Challenge of digital solutions in agriculture
Agriculture plays a significant role in Africa’s economy, contributing 32 per cent to the continent’s Gross Domestic Product and employing 65 per cent of the total work force (as per the World Bank estimates).
Nearly 70 per cent of the continent’s population directly depends on agribusiness.
Majority of farmers work on small scale farms responsible for nearly 90 per cent of all agricultural output.
However, agriculture in the continent faces challenges that include poor access to agronomic, market and weather information; poor access to finance for agricultural inputs and capital investment; poor access to infrastructure and modern equipment; fragmented or inadequate access to markets and more frequent and extreme weather resulting from climate change.
Very effective digital solutions now exist with capabilities to resolve most challenges in production through to marketing.
However, significant investment in digital solutions is required to advance the scale and impact of digital agriculture.
Agriculture in Africa is making use of emerging technologies and many agri-tech start-ups have come up with solutions that have led to a rise in productivity.
The, young and dynamic sub-Saharan African population is quickly embracing artificial intelligence, mobile platforms and drones that offer ways to improve precision in management.
Other agri-tech solutions including mobile applications that use digital platforms such as cloud computing to reach out to farmers now provide farmers with apt agricultural solutions.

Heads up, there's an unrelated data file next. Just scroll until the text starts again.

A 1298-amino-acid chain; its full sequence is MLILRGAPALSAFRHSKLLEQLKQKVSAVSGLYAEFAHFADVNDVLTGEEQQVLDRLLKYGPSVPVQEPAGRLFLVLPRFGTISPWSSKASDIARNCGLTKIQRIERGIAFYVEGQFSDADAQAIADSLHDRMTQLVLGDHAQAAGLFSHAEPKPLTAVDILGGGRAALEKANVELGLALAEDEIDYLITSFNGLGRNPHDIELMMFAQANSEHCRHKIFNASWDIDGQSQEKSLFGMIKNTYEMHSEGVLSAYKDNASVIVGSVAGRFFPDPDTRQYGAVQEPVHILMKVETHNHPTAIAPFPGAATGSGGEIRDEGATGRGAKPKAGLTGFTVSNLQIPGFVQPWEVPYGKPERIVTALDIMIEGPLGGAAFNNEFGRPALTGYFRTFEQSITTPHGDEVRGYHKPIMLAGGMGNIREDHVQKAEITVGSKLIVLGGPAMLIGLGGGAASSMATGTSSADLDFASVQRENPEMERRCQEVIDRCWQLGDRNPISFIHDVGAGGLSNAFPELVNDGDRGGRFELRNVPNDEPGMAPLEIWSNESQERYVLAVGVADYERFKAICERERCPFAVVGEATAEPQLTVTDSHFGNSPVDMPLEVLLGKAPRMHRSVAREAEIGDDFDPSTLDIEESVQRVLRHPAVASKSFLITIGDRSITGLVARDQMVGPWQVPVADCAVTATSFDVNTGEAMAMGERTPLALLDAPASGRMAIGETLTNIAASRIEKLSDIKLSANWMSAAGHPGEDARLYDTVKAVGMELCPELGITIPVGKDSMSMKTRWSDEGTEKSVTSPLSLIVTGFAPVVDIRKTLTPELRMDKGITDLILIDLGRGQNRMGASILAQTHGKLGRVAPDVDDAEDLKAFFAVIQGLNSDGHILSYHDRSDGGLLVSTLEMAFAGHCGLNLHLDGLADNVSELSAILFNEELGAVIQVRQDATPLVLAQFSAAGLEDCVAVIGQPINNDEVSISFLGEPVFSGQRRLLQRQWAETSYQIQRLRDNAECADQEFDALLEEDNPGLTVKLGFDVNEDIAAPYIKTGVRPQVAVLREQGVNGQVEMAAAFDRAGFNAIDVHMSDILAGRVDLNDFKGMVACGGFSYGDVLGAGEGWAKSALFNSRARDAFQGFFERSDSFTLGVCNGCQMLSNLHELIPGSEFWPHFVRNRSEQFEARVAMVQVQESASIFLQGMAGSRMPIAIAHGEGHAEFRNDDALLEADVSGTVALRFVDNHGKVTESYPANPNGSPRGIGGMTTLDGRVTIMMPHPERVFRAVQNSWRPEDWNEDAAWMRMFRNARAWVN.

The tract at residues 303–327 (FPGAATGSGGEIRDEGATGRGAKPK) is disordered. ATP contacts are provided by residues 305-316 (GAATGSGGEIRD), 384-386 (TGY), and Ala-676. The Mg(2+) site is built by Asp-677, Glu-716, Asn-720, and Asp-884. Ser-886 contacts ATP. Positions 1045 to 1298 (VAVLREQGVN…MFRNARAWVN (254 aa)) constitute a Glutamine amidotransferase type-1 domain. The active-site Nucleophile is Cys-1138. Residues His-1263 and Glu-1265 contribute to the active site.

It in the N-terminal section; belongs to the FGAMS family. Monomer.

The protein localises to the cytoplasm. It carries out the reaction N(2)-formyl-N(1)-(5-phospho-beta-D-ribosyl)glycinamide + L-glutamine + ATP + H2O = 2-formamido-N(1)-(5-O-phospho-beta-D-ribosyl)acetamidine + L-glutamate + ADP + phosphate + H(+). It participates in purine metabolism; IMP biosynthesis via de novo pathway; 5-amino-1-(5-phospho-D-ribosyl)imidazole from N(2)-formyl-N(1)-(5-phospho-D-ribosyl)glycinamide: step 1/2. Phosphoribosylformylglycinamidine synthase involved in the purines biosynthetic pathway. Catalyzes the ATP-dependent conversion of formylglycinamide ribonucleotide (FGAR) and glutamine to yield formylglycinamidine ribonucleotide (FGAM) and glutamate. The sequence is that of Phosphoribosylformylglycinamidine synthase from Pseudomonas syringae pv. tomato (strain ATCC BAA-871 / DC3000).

Technologies such as remote sensing, are steadily moving from experimental to full-scale deployment, contributing to the data revolution in agriculture while also unlocking new business models and opportunities.
Apart from these, blockchain is gaining prominence, and finding applications in the agriculture sector in Africa.
This technology has the potential to significantly impact the agriculture sector, which we will discuss in the second part of our series on agri-tech in Africa.
But cost and availability hinders the success of these services and their ability to benefit Africa’s smallholder.
Limited affordability and knowledge to access such technologies, especially by small-scale farmers, has restricted the growth and access to these solutions.
Making agri-tech more affordable and accessible can overcome this, but this requires a collaborative approach to investment and development in a supportive policy environment.
A study I undertook supported by Technoseve East Africa funded by The Bill and Melinda Gates on Innovations for Outcome Measurement recommended that development of the digital systems should be user-driven to ensure that the content becomes more farmer-centric and solutions more user-friendly.
This also enables deeper research on business models and better focus on understanding farmers’ needs, thereby improving product design.
Agri-tech should ensure coordinated development where best practices are shared and a collaborative approach to scaling up focus on smallholders, is adopted.
Secondly, agri-tech should properly identify distribution channels that ensure farmers’ access to suppliers and the right markets programmes.
Lack of market linkages substantially increases transaction costs, and post-harvest losses, perpetuate farming as a social rather than business activity and reduces market efficiency. AgriTech should aim at addressing these limitations.
Thirdly, the systems and business models they support should be sustainable.
Lastly, there should be strong partnership with local government and agricultural stakeholders.
Partnering takes full advantage of the knowledge, skills and experience that partners offer each other.
These stakeholders can develop stronger value chains and systems that lead to improved outcomes at each stage of agricultural production, marketing and consumption. —The writer is a technology, data and public policy expert